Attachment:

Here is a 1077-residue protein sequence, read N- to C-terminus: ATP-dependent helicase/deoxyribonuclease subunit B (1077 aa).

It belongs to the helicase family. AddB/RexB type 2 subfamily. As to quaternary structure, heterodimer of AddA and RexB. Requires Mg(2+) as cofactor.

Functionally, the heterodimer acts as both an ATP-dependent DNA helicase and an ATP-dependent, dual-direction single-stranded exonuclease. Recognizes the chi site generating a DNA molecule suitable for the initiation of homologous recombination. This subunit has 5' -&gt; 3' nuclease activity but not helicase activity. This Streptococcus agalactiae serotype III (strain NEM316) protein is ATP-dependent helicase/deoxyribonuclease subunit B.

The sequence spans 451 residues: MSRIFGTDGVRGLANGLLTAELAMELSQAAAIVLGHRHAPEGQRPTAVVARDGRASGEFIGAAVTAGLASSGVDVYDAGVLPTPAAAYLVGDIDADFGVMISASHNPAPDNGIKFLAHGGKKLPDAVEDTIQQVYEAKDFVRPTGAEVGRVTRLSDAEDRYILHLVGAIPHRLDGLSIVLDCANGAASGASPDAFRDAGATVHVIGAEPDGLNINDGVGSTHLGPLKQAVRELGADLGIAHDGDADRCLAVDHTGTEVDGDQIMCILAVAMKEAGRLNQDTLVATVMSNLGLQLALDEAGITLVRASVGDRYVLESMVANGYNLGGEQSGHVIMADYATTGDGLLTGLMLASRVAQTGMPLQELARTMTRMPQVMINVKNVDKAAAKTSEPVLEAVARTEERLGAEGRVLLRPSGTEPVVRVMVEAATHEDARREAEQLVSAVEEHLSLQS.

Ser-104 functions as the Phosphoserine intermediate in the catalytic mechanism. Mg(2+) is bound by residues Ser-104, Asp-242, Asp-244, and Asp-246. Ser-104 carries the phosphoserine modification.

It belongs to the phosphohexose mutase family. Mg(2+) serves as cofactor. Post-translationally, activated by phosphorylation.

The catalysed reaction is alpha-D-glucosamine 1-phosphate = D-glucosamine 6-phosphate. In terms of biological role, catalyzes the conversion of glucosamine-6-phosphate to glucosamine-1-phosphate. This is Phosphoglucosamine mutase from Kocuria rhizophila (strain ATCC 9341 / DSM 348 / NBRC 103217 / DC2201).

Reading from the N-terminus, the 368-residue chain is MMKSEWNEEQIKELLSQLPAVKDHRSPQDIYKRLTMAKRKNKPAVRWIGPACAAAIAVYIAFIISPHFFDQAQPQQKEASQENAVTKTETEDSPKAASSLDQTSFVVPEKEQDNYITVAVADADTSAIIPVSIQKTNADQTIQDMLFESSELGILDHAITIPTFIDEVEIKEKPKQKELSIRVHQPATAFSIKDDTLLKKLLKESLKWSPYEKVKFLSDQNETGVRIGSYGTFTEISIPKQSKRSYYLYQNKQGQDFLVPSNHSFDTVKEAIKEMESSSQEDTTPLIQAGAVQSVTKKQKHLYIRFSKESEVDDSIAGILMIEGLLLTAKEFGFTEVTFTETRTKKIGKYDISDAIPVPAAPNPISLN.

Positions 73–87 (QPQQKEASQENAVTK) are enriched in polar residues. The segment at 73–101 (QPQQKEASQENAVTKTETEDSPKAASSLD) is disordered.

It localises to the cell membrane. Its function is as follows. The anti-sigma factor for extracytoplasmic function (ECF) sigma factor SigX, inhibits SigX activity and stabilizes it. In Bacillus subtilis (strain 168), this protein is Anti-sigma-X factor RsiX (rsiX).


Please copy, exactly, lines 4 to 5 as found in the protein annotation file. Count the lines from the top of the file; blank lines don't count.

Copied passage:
The sequence spans 451 residues: MSRIFGTDGVRGLANGLLTAELAMELSQAAAIVLGHRHAPEGQRPTAVVARDGRASGEFIGAAVTAGLASSGVDVYDAGVLPTPAAAYLVGDIDADFGVMISASHNPAPDNGIKFLAHGGKKLPDAVEDTIQQVYEAKDFVRPTGAEVGRVTRLSDAEDRYILHLVGAIPHRLDGLSIVLDCANGAASGASPDAFRDAGATVHVIGAEPDGLNINDGVGSTHLGPLKQAVRELGADLGIAHDGDADRCLAVDHTGTEVDGDQIMCILAVAMKEAGRLNQDTLVATVMSNLGLQLALDEAGITLVRASVGDRYVLESMVANGYNLGGEQSGHVIMADYATTGDGLLTGLMLASRVAQTGMPLQELARTMTRMPQVMINVKNVDKAAAKTSEPVLEAVARTEERLGAEGRVLLRPSGTEPVVRVMVEAATHEDARREAEQLVSAVEEHLSLQS.

Ser-104 functions as the Phosphoserine intermediate in the catalytic mechanism. Mg(2+) is bound by residues Ser-104, Asp-242, Asp-244, and Asp-246. Ser-104 carries the phosphoserine modification.